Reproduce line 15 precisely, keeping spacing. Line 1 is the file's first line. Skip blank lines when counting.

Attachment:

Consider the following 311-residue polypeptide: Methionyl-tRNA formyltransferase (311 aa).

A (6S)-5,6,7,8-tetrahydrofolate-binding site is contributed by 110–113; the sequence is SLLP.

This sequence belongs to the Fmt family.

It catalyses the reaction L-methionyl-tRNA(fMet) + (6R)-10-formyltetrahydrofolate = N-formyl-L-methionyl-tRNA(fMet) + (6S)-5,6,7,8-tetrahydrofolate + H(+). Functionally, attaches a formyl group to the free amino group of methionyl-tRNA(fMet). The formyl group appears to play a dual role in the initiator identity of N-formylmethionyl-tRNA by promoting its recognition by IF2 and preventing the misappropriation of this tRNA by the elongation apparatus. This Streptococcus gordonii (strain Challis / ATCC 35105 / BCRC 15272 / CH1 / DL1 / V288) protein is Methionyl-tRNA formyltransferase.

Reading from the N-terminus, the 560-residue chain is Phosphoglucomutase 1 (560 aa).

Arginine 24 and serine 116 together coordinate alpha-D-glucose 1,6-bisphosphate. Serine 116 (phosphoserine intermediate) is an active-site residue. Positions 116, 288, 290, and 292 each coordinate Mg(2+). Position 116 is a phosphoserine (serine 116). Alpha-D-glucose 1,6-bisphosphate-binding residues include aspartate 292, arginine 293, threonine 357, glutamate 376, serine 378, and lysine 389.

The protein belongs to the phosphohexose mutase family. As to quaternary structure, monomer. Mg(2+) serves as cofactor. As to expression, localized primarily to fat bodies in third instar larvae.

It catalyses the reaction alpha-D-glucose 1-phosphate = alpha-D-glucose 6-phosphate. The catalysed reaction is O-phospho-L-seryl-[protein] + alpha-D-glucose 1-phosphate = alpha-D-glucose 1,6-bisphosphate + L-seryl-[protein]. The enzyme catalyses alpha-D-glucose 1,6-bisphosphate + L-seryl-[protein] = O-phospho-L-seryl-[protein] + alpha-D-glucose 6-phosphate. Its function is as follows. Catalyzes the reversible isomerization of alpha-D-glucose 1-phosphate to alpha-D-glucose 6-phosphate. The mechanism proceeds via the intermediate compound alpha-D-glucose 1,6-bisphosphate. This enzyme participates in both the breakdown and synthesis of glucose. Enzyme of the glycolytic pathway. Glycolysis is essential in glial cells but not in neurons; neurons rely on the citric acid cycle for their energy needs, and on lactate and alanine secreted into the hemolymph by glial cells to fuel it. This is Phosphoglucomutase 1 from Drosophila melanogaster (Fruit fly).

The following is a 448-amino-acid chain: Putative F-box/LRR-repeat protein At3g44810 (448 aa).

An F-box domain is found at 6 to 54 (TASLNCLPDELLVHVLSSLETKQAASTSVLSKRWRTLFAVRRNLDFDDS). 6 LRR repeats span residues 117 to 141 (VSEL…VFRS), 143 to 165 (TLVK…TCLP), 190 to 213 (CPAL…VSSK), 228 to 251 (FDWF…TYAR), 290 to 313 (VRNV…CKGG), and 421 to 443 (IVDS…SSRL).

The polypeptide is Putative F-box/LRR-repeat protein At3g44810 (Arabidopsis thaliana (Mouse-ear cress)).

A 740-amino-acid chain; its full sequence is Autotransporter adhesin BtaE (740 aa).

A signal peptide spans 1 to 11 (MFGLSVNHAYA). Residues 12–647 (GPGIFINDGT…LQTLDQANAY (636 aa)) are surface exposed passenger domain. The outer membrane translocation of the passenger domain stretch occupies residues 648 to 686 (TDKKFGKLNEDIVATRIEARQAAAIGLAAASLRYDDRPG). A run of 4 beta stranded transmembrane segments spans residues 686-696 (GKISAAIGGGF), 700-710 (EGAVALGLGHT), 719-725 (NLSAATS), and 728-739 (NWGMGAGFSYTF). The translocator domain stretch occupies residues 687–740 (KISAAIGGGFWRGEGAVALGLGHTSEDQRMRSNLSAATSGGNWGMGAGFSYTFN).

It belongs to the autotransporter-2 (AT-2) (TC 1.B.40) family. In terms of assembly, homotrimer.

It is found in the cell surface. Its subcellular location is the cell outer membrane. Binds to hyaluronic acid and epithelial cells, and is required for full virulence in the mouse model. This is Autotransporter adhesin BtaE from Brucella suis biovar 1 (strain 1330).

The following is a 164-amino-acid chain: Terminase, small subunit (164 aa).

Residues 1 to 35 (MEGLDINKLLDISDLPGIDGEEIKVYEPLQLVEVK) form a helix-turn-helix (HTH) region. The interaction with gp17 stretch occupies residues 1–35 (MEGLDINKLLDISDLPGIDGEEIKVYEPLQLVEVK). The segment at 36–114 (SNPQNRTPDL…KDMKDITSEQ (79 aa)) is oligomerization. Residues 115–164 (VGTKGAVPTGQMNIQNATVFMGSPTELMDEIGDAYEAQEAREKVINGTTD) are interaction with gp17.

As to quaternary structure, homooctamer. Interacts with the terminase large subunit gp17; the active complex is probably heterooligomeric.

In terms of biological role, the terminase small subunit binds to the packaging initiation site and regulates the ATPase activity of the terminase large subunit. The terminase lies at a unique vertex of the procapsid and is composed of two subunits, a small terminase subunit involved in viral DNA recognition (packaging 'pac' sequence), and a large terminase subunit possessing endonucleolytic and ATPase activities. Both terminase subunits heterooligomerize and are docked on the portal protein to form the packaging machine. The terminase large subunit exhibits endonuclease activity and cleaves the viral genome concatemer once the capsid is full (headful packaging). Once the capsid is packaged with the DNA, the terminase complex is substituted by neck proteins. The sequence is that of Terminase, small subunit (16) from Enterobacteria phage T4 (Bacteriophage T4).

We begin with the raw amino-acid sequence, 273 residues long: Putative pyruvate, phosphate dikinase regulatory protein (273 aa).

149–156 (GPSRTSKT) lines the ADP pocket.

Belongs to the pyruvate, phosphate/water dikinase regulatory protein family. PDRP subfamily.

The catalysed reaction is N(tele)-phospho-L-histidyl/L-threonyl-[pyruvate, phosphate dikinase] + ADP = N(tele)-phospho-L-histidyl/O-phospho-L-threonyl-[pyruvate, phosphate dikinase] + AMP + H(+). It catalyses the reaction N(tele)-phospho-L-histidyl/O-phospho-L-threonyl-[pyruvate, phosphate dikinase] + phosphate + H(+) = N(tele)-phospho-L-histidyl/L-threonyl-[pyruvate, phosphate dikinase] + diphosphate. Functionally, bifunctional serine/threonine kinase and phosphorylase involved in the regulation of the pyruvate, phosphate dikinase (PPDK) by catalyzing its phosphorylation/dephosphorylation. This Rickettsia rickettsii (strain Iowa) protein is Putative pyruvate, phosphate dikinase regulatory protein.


It is found in the cell surface. Its subcellular location is the cell outer membrane. Binds to hyaluronic acid and epithelial cells, and is required for full virulence in the mouse model. This is Autotransporter adhesin BtaE from Brucella suis biovar 1 (strain 1330).